Want more babies? Give us homes – and the right men!
Are you sitting comfortably? Then’ll I’ll begin. Aaaargh. Just aaaargh. Please stop all the lectures about declining fertility. They are about as relevant to today’s women as an old episode of Listen With Mother.
It’s a fertility apocalypse out there, says last week’s annual meeting of the European Society for Human Reproduction and Embryology (ESHRE) in Lisbon. Women are leaving it too late to try for a baby and then being shocked when either Mother Nature or science fails to deliver.
The British Fertility Society has waded in by claiming middle-aged celebrities who produce ‘miracle’ babies without confessing to IVF, surrogacy or a donor egg are misleading fans into thinking they, too, can start a family in their 40s.
I’m not sure I agree. I don’t know any sane woman who looks at Laura Linney (a son at 49), Geena Davis (twins at 48), Holly Hunter (twins at 47) or Cheryl Tiegs (twins at 52) and thinks: ‘Now there’s a plan.’
For that would suggest the two best educated, most emancipated generations of women in history, the Gen Xs and their younger sisters the Millennials, don’t understand you can have a baby in your teens, 20s and 30s but your 40s are a bit of a gamble. And actually, I think they do.
There’s a lot to say about why women are postponing motherhood but a lack of biological nous, as claimed by the medical community, is not the killer issue.
We should talk instead about the eye-watering cost of getting on the property ladder and the near impossibility of doing so in London.
Women can’t buy a home in which to nest until they have saved up a big enough nest egg.
We should also talk about the crushing expense of childcare, some of it offered by people with fewer qualifications than if they’d gone into animal husbandry.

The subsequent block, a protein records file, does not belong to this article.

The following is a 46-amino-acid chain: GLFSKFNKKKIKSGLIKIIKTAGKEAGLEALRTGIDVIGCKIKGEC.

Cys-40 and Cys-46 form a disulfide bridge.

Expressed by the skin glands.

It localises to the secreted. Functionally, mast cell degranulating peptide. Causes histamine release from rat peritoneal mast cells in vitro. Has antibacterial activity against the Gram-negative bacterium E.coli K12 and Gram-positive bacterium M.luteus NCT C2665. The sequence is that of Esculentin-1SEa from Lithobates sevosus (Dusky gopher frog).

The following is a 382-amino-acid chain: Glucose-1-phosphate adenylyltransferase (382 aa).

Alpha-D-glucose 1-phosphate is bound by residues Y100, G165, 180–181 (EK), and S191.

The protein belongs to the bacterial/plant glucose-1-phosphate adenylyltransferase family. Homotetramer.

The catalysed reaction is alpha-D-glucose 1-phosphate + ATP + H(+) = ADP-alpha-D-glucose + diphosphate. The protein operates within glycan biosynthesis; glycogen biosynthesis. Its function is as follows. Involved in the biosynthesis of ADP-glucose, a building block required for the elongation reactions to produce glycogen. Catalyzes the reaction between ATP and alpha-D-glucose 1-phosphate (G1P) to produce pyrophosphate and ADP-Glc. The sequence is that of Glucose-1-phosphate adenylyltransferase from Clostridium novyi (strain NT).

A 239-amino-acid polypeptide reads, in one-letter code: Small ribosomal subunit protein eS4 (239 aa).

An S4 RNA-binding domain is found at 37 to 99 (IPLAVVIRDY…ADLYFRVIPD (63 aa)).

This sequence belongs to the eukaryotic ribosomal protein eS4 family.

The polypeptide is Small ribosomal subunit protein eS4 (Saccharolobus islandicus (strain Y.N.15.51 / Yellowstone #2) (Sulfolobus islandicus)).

How can the average woman afford to have a family if she can’t cover the cost of going back to work afterwards?
And then there’s hardcore corporate culture still found in the British workplace.
Blue-chip employers still tend towards presentee-ism (the old jacket over the back of the office chair job) and not output as a measure of performance.
Maternity leave and the family-friendly option of working flexibly from home remain a bar to motherhood for the truly ambitious.
Add to this list the fact that not every woman who’d like to become a mum meets a man who’s dad material, and that even if she does, male sperm counts are flatlining.
The ESHRE conference heard that only one in four men today has good quality sperm.
Fifteen per cent have such poor sperm they’d need assisted reproduction to become fathers.
So it’s not all about Eve. Listen With Mother died of old age in 1982. It’s time these finger-wagging fertility lectures were switched off, too.
Today’s women watch TED talks, run multinational corporations and bits of the Free World, and are looking for a cure for cancer. They know how to have a baby in time. They get the biology, so don’t nag.
Make it easier for Gen Xs and the Millennials to buy a house, take a career break and find affordable childcare and I promise they’ll breed like rabbits.